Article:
Madeline turned 12 on Saturday. It's a milestone birthday in our church because she moves from the kid's primary organization to the Young Women's. Instead of Sharing Time and "Popcorn Popping on the Apricot Tree," she'll be introduced to "The Strength of the Youth" pamphlet and firesides. It's enough to make a mom want to sing "Sunrise, Sunset." And in that nostalgic mood, I share with you a scene from October 25, 1996....



We were at Mercy Hospital in Iowa City and I was marveling over the fact that we had a girl. Since we'd started with a boy, I'd pretty well decided we would be a boy family and was honestly shocked that we had a female baby. Madeline was my easiest pregnancy and easiest birth. (She was considerate like that from a very early age.) Lyle was in his junior year in dental school and in a prosthodontics rotation that often kept him away from home, Adam was a very busy 2 1/2 year old, and I was earning extra money by watching another newborn girl and two other toddler boys in our little condo. Heavenly Father knew I needed an easy baby and Madeline joined our family.

Fast forward 12 years, and for her birthday Madeline wanted to spend some time with Mom at the mall, a pre-teen place to be.

But we had a great time. We ate lunch, Madeline tried on clothes, and she bought lip gloss. Once again, bring out Tevya and the violin and "Sunrise,Sunset".

While Madeline and Abby and I spent the afternoon at the mall, Lyle was home preparing a spectacular birthday feast. He makes the most amazing salads. They look great, they taste great and they have things like sugar-coated pecans on top. The gravy bowl next to the salad is holding a scrumptious vinaigrette. For the main course, Madeline requested the same meal she's requested every birthday for as long as we can remember--spaghetti and bread sticks.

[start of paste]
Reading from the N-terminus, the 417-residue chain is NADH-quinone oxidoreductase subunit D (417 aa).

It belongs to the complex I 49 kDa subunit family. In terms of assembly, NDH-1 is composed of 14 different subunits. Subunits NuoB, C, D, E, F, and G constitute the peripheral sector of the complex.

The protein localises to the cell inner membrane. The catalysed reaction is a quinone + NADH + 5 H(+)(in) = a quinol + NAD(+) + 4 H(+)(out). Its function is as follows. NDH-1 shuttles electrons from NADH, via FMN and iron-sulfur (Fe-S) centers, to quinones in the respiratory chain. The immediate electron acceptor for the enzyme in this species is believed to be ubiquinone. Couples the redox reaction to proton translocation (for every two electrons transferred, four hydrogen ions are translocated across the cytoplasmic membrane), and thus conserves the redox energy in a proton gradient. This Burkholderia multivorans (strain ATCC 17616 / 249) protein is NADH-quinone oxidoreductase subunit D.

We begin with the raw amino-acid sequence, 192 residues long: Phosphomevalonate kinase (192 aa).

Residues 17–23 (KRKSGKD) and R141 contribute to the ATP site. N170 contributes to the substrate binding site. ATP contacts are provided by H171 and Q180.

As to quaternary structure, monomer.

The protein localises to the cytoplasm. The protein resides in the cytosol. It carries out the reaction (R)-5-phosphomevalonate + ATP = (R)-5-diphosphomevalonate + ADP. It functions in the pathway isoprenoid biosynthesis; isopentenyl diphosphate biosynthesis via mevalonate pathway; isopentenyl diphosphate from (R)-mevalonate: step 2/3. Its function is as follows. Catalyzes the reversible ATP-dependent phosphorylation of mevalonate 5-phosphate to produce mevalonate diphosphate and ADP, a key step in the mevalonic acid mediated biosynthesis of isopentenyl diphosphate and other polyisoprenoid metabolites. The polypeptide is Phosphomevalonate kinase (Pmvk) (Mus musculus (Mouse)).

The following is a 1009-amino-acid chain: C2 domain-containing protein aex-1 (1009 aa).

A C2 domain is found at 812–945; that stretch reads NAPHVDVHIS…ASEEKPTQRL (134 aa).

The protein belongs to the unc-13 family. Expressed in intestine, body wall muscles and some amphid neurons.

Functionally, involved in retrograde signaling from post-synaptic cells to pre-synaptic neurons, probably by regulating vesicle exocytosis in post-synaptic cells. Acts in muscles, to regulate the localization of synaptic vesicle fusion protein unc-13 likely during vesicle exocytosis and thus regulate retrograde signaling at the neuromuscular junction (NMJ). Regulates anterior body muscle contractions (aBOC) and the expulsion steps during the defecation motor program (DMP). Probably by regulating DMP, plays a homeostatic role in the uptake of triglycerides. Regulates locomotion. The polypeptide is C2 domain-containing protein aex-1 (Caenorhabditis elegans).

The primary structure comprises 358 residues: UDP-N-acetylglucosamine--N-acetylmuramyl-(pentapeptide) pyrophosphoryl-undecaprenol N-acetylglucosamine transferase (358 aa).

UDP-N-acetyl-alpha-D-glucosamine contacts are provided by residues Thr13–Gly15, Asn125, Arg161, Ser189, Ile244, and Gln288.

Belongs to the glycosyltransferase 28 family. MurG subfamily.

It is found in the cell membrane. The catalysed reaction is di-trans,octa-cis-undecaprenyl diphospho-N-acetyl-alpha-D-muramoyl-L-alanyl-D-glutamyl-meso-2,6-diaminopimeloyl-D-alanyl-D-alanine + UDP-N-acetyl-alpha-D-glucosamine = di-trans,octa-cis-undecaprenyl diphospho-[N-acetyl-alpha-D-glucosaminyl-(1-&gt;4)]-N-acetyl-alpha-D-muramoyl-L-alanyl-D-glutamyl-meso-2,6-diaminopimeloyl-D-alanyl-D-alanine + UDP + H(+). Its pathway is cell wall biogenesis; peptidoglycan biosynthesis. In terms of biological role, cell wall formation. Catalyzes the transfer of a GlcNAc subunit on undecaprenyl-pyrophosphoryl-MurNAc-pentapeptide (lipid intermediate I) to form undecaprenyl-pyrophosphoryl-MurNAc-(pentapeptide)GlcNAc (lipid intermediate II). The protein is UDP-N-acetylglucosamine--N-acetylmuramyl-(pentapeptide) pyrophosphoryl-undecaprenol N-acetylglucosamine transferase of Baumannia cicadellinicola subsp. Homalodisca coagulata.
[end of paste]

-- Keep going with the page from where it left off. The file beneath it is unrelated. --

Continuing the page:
After dinner we rolled our full bellies over to the family room for the opening of the presents. The first was from Adam. After opening several boxes of decreasing size, she came to a piece of PVC pipe which she had to blow into to extract a tiny balled-up piece of paper. The paper said that all of the Do-My-Jobs-For-Me/ Be-My-Slave Coupons that Adam had been using for apparently quite a long time were now null and void. I had no idea such coupons even existed and was unaware that Madeline had been living under conditions of servitude. She seemed very relieved and thought it was a wonderful gift--the gift of freedom, how could there be anything better?But the rest of us tried and Madeline also got a vest she'd picked out from the GAP, a pair of earrings, a necklace, and...

a Flip video Camcorder! Adam was just a little jealous as you can see him trying to pry it out of her hand while she was talking with her Grandma on the phone.

The little girls had baths and got into jammies and then out came the Coldstone Mmmmmint Chocolate Chip ice cream cake. Before you watch this video, I have a few things that I need to point out.